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On the Structure of the Southern Oscillation

Yi ChaoAtmospheric and Oceanic Sciences Program, Princeton University, Princeton, New Jersey

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S. G. H. PhilanderAtmospheric and Oceanic Sciences Program, Princeton University, Princeton, New Jersey

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Abstract

A realistic oceanic general circulation model is forced with winds observed over the tropical Pacific between1967 and 1979. The structure of the simulated Southern Oscillation is strikingly different in the western andeastern sides of the basin, because the principal interannual zonal-wind fluctuations are confined to the westand are in the form of an equatorial jet. This causes thermocline displacements to have maxima offthe equatorin the west (where the curl of the wind is large) but on the equator in the east. Zonal phase propagation, bothon and offthe equator, is at different speeds in the west and east. The phase pattern is complex, and there is,on interannual time scale, no explicit evidence ofindividuai equatorial waves. These results lead to a modificationof the "delayed oscillator" mechanism originally proposed by Schopfand Suarez to explain a continual SouthernOscillation. The results also permit an evaluation of the various coupled ocean-atmosphere models that simulatethe Southern Oscillation and indicate which measurements are necessary to determine which models are most- relevant to reality.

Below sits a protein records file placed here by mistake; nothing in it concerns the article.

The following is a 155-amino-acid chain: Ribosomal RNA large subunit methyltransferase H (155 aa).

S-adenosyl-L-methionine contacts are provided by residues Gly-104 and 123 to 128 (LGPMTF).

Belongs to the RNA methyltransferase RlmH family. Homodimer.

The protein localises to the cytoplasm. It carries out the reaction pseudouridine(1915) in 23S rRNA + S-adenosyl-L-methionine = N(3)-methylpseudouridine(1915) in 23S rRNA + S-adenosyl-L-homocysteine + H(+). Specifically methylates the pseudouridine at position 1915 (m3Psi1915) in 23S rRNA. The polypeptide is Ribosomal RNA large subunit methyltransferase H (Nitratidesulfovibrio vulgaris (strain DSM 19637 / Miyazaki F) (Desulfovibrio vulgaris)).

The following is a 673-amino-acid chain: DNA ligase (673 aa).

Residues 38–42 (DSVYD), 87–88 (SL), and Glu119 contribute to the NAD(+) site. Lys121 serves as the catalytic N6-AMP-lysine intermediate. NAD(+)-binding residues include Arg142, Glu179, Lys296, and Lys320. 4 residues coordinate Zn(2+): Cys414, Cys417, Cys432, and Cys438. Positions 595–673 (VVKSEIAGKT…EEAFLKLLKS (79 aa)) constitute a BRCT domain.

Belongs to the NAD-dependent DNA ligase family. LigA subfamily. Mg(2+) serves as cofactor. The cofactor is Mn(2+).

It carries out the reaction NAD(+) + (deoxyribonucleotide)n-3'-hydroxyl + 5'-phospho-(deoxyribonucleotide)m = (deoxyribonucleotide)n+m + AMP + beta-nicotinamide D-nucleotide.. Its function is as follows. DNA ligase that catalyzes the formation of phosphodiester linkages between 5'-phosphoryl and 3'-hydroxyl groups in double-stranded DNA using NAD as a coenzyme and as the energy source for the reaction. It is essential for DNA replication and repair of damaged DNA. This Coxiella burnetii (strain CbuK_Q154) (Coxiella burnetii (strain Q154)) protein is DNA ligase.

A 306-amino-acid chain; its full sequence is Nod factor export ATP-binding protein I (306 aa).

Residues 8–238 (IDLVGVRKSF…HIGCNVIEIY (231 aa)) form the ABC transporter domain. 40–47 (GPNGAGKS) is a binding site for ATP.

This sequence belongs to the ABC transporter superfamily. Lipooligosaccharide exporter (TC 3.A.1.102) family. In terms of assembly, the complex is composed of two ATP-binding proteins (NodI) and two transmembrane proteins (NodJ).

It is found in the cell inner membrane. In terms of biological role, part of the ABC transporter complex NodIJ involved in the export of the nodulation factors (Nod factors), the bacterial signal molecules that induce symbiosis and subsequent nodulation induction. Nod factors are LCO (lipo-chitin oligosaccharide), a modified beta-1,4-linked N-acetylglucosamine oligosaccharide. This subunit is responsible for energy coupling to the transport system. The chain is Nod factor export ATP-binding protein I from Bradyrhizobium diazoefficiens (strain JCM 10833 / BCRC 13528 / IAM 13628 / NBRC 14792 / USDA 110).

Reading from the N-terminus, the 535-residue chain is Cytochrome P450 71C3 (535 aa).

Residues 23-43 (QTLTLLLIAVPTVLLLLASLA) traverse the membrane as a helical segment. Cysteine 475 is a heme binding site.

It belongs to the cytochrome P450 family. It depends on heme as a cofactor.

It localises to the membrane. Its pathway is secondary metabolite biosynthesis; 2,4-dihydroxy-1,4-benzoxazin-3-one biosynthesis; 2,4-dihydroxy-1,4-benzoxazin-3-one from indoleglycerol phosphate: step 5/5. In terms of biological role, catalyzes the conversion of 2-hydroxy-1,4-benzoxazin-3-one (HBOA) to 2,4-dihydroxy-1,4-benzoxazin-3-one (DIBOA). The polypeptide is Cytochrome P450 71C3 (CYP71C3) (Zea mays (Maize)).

Abstract

A realistic oceanic general circulation model is forced with winds observed over the tropical Pacific between1967 and 1979. The structure of the simulated Southern Oscillation is strikingly different in the western andeastern sides of the basin, because the principal interannual zonal-wind fluctuations are confined to the westand are in the form of an equatorial jet. This causes thermocline displacements to have maxima offthe equatorin the west (where the curl of the wind is large) but on the equator in the east. Zonal phase propagation, bothon and offthe equator, is at different speeds in the west and east. The phase pattern is complex, and there is,on interannual time scale, no explicit evidence ofindividuai equatorial waves. These results lead to a modificationof the "delayed oscillator" mechanism originally proposed by Schopfand Suarez to explain a continual SouthernOscillation. The results also permit an evaluation of the various coupled ocean-atmosphere models that simulatethe Southern Oscillation and indicate which measurements are necessary to determine which models are most- relevant to reality.

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